The first clue is the number of pro-Realtor agencies, witnesses, and experts who have testified to the GAO, FTC, Treasury, DOJ, and Oxley ad nauseum to no avail.
Oxley says he wants to look into the competitive practices of the real estate industry, yet he has steadfastly refused to acknowledge that the real estate industry is one of the most competitive industries around.
This is proven by one simple question -- In what other industry do competitors voluntarily share inventory and compensation to help consumers?
His deaf ears not only mean "I'm not listening," they mean "It doesn't matter what you say, because I have another agenda."
He's got a great smokescreen to hide the agenda. The real estate industry needs to be reigned in and lower costs for consumers by allowing greater competition. But the real agenda is annihilating his biggest opponent. Get rid of Realtors, and consumers will lose the mortgage interest rate deduction, the capital gains free ride on homesteads, and they'll start paying federal transfer taxes -- all without a whimper.
The government has been thwarted by the NAR too many times. So how to get a federal transfer tax passed without an uprising?
By making your opponent the problem. And Realtors, unfortunately, make the perfect patsy.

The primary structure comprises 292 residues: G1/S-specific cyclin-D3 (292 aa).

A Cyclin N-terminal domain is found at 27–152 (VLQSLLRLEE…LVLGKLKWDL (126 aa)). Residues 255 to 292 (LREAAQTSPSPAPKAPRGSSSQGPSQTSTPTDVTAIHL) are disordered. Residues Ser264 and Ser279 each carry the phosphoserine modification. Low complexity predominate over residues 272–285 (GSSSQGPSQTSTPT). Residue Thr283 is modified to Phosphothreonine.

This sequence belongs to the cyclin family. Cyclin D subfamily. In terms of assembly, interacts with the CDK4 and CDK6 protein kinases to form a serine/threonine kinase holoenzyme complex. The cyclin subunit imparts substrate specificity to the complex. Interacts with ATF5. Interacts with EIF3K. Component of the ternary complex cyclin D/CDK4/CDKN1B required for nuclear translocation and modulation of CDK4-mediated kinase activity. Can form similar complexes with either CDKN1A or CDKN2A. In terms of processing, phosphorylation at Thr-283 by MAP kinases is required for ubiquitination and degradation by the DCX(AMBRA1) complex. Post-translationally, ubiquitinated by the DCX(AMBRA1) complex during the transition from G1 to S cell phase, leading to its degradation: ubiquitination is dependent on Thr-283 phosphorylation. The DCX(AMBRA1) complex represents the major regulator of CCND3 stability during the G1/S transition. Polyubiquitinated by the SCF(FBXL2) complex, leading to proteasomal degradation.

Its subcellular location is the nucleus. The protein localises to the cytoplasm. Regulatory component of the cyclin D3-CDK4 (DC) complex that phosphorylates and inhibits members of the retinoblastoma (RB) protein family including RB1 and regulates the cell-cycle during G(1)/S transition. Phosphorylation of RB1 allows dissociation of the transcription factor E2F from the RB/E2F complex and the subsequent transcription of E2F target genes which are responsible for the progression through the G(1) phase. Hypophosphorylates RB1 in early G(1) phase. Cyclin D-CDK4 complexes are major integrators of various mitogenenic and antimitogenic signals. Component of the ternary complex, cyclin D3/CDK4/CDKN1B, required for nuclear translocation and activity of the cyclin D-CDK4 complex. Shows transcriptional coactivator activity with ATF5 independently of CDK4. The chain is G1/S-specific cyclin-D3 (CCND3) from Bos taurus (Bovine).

Thanks to the Wall Street Journal, et al, certain facts about Realtors are misrepresented or ignored -- that real estate commissions have been dropping four basis points annually for years. The average commission today is not the six or seven percent that is constantly quoted, but 5.1 percent and dropping, according to Real Trends. Those commissions are divided between as many as six parties, including brokers and agents on both sides and their franchise associations.
It's ignored that the MLS is voluntary and that brokers don't owe competitors a means to get customers, only to share inventory with the customers they have. It's ignored that the Internet has created more middlemen which add to the cost of a transaction. It's ignored that commissions have always been negotiable and have always been subject to market demand. Watch interest rates climb, and as homes become harder to sell, sellers are only too glad to return to paying higher commissions.
It's really ingenious. The same government that got us into trillions of dollars in rising debt will be a hero to consumers. Real estate will have a soft landing, as banks enter the field promising to "partner" with Realtors, until they drive independents into bankruptcy. Membership in the NAR will collapse, and with no teeth in the NAR anymore, the government can impose fees and transaction management through banks, and the fee for all that service will be a transfer tax.
Consumers won't feel the pain for a while, but the pain will come. With four to six years between transactions, banks will be able to steadily raise fees unnoticed until consumers will be paying more than they ever dreamed of paying a Realtor to help them close a deal.
So, it doesn't matter what NAR leaders testify -- Oxley is only going through the motions to give them a voice. In his mind, and that of the Bush Administration, the matter is already settled.
Unless the heat is put right back on them with letters to congresspeople and tips to news media that the real end game isn't about helping consumers at all, but siphoning money from the one remaining entrepreneurial industry to the federal government and away from the states.